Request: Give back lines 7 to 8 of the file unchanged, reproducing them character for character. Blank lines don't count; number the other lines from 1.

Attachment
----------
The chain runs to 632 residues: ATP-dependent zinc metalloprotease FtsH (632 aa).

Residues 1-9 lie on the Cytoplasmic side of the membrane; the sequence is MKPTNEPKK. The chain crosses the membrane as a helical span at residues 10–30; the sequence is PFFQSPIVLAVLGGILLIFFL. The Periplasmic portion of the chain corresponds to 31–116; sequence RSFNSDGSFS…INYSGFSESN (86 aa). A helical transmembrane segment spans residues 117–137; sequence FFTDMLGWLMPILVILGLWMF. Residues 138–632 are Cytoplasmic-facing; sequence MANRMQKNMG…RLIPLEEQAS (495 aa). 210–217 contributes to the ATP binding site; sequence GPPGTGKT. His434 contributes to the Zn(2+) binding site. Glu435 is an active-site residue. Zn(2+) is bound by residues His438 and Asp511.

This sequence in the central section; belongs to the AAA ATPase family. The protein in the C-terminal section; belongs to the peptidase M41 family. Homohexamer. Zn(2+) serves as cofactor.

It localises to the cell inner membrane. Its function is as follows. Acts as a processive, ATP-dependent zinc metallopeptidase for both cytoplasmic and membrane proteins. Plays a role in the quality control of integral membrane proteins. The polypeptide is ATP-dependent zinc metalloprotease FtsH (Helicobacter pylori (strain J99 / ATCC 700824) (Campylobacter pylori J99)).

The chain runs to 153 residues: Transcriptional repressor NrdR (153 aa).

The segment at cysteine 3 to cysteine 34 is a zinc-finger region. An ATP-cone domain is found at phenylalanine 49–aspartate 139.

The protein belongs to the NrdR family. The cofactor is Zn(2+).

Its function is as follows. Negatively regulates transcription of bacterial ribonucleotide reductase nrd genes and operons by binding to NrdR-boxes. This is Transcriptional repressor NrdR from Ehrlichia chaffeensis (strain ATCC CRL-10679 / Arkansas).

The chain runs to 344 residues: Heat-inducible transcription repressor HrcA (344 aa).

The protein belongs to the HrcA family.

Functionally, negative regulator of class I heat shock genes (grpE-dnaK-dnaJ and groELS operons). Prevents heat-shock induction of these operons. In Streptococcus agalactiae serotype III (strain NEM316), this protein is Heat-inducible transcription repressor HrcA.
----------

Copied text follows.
The protein belongs to the NrdR family. The cofactor is Zn(2+).

Its function is as follows. Negatively regulates transcription of bacterial ribonucleotide reductase nrd genes and operons by binding to NrdR-boxes. This is Transcriptional repressor NrdR from Ehrlichia chaffeensis (strain ATCC CRL-10679 / Arkansas).